Search This Blog & Get A Rife

Friday, October 5, 2012

Calendars - What Year Is It In Japan - #2

This is the second of a series of inter-related articles that I will somehow take us from calendars to clocks to robotics and anime and the Fukushima disaster of 2011 (on-going) and a country's embarrassment. Yes... I have a plan... forming in the back of me brain...

Let's begin.  

Japan currently uses two types of calendar system denoting years:

1) The Japanese Era system ( 年号 nengō), which is based on the reign of the emperor. For example, this is 2012AD, but in Japan, it is also known as Heisei 24 implying it is the 24th reign of the current Heisei emperor.

For your edification, here's a link to a site that has the proper nengō dates. It's good, making sense of a confusing piece of history for me: HERE.(also, see photo above).


2) The European Common Era system (Anno Domini - AD, which is know as 西暦 seireki in Japan... 2012 AD).

There are actually two other calendar systems that are still used in Japan... but are not used in everyday situations.

3) The Jikki-Junishi calendar is a bit more complex, and actually involves two sets of ideas... namely the 10 elements and the 12 zodiac signs.

In this calendar, the 10 elements are actually five elements, but each element has a 'younger' and 'elder' aspect. The five elements are: Wood, Fire, Metal, Water and Earth. As such, there is a Young Wood and Elder Wood elements, and each possess different characteristics.

The 12 signs of the Zodiac should be familiar... they are the Chinese signs of the Zodiac (not the Scorpio or Leo-thing) consisting of: Dragon, Snake, Horse, Goat, Monkey, Rooster, Dog, Pig, Rat, Ox, Tiger and Hare.

So... in the Jikki-Junishi calendar, it is a combination of the first-element and the first Zodiac sign, followed by the second element and the second Zodiac sign, et cetra

This calendar is used to determine one's horoscope and future

There is also a true fourth calendar that was kept around after January 1, 1873 (which, if you are keeping track is: 1873 AD or  6 Meiji-jidai (6th year of the Meiji Era... 'jidai' meaning 'era'), which is known as:

4) The Imperial Year system (皇紀 kōki), which is based on Japan's founding (mythical or otherwise) by it's first Emperor Jimmu back in 660 BC.

Some background on Jimmu: legend has it that Jimmu was born on February 13, 711 BC, which is the first day of the first month of the Chinese calendar - and died on March 11 585 BC.

Hmm... that's 126 years old.

Anyhow... those dates are based on something called the lunisolar calendar system - which I discussed in a previous blog: HERE.

Long story short on Jimmu (I read a book on him once), according to Shinto religious beliefs, Jimmu is a direct descendent of Amaterasu, the sun goddess... which is where we get that whole Land of the Rising Sun thing... which is why my first ever Japan - It's A Wonderful Rife blog was entitled House of the Rising Son - about me going to Japan.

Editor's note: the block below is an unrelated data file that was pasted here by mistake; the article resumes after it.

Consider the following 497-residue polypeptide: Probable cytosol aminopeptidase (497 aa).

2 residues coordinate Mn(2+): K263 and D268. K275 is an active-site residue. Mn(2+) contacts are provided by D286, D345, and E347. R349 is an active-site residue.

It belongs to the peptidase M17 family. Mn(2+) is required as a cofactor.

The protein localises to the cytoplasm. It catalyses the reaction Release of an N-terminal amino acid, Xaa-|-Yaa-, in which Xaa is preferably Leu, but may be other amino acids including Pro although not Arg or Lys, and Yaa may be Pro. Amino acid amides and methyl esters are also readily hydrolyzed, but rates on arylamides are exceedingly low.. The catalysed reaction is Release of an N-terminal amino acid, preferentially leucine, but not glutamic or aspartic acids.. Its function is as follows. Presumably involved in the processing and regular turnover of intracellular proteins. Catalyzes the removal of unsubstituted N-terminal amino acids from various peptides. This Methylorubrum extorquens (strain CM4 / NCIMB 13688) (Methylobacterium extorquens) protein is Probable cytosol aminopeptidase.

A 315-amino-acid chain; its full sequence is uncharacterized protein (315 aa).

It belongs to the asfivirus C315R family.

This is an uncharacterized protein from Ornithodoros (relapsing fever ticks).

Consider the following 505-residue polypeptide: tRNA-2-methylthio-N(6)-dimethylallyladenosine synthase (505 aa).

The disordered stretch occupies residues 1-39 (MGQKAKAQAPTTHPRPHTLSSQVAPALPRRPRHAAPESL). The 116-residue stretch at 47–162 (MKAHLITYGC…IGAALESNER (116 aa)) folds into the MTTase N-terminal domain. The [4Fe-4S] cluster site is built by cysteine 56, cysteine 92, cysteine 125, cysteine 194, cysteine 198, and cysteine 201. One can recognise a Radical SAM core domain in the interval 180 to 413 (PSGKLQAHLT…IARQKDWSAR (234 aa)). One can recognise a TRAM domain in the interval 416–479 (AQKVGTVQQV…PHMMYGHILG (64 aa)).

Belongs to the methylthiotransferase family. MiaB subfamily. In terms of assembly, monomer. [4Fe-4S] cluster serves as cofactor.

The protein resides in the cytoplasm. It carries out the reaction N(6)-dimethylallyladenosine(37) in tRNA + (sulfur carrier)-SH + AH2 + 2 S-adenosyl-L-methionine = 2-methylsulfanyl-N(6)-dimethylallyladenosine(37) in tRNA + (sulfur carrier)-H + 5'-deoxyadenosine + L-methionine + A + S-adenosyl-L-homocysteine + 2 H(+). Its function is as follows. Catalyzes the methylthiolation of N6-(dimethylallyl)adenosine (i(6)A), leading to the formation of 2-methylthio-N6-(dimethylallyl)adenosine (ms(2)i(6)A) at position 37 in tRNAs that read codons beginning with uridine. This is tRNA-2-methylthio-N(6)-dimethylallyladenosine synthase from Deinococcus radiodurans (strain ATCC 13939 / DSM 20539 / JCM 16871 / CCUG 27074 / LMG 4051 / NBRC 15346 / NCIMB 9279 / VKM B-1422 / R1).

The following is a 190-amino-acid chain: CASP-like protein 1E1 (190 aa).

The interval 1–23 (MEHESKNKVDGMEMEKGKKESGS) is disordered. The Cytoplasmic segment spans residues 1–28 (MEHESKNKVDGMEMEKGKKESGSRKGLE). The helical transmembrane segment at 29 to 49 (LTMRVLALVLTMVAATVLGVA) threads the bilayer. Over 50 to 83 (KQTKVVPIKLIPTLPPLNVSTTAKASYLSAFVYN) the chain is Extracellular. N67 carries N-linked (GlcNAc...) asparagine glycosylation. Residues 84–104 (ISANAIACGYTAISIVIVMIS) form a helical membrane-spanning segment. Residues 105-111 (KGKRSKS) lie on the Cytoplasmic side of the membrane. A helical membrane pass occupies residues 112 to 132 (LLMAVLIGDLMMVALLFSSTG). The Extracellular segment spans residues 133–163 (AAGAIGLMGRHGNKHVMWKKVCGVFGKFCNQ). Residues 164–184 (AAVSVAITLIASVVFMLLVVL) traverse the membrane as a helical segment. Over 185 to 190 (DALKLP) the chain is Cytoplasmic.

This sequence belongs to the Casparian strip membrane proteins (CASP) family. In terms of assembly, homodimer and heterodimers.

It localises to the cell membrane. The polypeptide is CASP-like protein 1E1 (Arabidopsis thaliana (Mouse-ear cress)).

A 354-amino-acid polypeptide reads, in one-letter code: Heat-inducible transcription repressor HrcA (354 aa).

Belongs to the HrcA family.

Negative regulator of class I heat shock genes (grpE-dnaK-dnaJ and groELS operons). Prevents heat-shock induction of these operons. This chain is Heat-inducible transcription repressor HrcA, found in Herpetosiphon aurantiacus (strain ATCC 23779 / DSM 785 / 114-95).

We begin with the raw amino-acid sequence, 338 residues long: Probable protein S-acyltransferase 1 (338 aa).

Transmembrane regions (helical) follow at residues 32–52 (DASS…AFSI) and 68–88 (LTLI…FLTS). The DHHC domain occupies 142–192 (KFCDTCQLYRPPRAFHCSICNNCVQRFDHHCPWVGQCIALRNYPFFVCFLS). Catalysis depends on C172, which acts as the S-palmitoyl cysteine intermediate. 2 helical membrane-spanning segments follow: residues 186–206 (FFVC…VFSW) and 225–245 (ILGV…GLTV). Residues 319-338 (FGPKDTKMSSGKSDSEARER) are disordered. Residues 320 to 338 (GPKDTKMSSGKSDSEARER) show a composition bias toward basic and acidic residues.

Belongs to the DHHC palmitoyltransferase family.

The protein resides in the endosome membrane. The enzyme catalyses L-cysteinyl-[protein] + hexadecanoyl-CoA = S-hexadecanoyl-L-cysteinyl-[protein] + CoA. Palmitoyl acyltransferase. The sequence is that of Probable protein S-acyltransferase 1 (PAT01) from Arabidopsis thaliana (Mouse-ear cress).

So... if we follow the Imperial Year system... it should be 2012 + 660 = the year 2672.

Now... as mentioned, there was something called a lunisolar calendar system... but in January of 1873 it was replaced by the Gregorian calendar system... which the rest of the non-Asian cultures had been using for a couple of centuries earlier.

Anyhow... despite Japan following the standard Gregorian calendar, it still refused to give in to gaijin (foreigner) completely and rather than utilize such terms as January, February, March (and whatever your language translates it to), Japan decided to use the numbered month system it had used before with the lunisolar calendar.

This means that Japan's months don't have special names or honorific names (August was created in honor of Caesar Augustus), and instead are simply known as:
January =  1月 (first month and pronounced ichigatsu); February =  2月, (second month and pronounced nigatsu); March = 3月(third month = sangatsu); April = 4月(fourth month = shigatsu); May = 5月(fifth month = gogatsu) June = 6月(sixth month = rokugatsu); July = 7月 (seventh month = shichigatsu); August = 8月 (eighth month = hachigastu); September = 9月 (ninth month = kugatsu); October = 10月 (tenth month = jugatsu); November = 11月 (eleventh month = juichigatsu); December = 12月 (twelfth month = junigatsu).  

It's actually pretty easy to learn once you learn how to count to 10 in Japanese and then add the word 'gatsu'.

So... this is October 2012... well in Japan it's the 10th month of 2012 OR it's Jugatsu Heisei 24.



Whatever it is... it's confusing.... Thanks Japan... can't make anything easy, can you?

Next up... time for Japanese clocks. It's just not that simple. 

Cheers
Andrew Joseph

No comments:

Post a Comment